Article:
The little penguin is the smallest species in the penguin family, and it is primarily found off the coast of New Zealand or Australia. They average about 17 inches (44 cm) in height, and they only weigh about 2 pounds (1 kg). In terms of color, they range from a grayish shade to a dark blue with a white underside, and a sub-species called the white flippered penguin is known for white markings on the wings. Other common names for the species are fairy penguin or blue penguin, and the scientific name is Eudyptula minor.
When hunting, the little penguin makes short little dives mostly in shallow areas. Its main sources of food are small fish like sardines, but they also eat squid and crab larvae, among other things. The birds tend to do most of their hunting during the day, and they generally stay pretty close to the shoreline. At night, they come out of the water and sleep in rock crevices or burrows on shore.
The little penguin lives in large flocks with smaller sub-groupings. In the day while they are fishing, the larger group will be together. At night, they return to the smaller sub-groups for sleep.
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The timing of the breeding season for the little penguin varies significantly depending on geography. They generally breed in late summer. These birds have monogamous mating pairs, and the pairs normally stay together for life. The males arrive at the breeding locations first, and they put on a courtship display. There are often multiple clutches laid in a single breeding season, with each clutch containing approximately two eggs.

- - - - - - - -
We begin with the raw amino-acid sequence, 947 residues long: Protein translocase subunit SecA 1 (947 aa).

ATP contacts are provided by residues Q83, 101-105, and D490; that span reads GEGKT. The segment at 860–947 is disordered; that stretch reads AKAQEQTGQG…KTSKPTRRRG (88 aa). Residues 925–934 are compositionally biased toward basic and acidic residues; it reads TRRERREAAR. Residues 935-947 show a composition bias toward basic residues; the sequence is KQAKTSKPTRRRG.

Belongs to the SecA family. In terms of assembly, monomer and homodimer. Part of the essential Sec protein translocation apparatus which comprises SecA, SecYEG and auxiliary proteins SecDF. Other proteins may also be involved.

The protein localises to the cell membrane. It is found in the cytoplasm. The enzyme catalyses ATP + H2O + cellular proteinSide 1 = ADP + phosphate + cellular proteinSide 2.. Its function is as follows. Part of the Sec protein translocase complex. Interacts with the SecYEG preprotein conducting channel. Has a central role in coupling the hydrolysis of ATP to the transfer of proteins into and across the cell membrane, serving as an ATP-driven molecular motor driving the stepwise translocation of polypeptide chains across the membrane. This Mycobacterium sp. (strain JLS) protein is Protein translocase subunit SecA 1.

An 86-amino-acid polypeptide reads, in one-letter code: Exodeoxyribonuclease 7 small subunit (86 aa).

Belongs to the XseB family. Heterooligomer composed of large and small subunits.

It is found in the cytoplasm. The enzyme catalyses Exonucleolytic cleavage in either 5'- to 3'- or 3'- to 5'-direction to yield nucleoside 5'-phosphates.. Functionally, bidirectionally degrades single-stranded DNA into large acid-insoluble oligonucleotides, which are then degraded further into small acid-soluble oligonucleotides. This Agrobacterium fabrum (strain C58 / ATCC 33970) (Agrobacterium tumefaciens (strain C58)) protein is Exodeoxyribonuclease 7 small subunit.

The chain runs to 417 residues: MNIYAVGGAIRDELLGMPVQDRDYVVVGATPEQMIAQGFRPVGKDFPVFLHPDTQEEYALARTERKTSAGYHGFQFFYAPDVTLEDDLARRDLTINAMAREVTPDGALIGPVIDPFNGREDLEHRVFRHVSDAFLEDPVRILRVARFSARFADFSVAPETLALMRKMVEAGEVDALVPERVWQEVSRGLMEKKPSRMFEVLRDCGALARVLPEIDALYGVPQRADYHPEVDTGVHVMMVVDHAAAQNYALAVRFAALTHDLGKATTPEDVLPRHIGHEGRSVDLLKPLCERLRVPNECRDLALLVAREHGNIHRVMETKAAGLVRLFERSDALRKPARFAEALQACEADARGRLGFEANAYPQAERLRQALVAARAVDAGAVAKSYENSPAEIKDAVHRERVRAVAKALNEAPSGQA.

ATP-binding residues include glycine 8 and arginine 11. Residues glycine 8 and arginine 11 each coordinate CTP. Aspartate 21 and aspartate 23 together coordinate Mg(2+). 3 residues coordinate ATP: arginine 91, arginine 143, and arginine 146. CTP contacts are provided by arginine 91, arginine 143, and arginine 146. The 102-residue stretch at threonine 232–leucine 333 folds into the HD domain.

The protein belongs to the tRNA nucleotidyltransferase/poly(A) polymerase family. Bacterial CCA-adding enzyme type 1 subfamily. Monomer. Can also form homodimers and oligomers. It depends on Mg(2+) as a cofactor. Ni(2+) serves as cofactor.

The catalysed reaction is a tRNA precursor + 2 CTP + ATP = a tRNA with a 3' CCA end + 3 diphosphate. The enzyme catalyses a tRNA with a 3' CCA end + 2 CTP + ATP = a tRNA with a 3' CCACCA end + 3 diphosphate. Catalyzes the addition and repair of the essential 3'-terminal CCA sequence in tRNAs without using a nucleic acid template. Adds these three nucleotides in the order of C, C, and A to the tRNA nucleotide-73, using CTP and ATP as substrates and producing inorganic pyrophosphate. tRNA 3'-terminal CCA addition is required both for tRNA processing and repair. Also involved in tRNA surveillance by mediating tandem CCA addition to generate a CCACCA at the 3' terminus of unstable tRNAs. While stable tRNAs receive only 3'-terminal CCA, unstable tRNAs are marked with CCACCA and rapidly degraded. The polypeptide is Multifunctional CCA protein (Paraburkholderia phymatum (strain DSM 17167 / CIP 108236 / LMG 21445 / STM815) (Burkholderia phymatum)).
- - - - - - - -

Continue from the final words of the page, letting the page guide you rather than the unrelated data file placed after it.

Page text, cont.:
The incubation period for each clutch is between 35 and 40 days. Males and females both do their part in the job of incubation. The chicks are totally helpless for about three weeks, and they're watched constantly during that span. Then there is a five-week period where they have part-time supervision, and the parents still help with feeding them. Once they reach about eight-weeks-old, the chicks are sent away from the nest and have to survive on their own.
The average lifespan of the little penguin is between six and eight years. They have quite a few natural predators, including sharks, whales and seals. Large predatory birds can sometimes attack them on land, especially the smaller ones, and certain mammal species like cats and foxes that aren't native to the penguin’s habitat have taken a heavy toll as well. They are not currently listed as an endangered species, but there are some populations in certain areas that have suffered severe losses.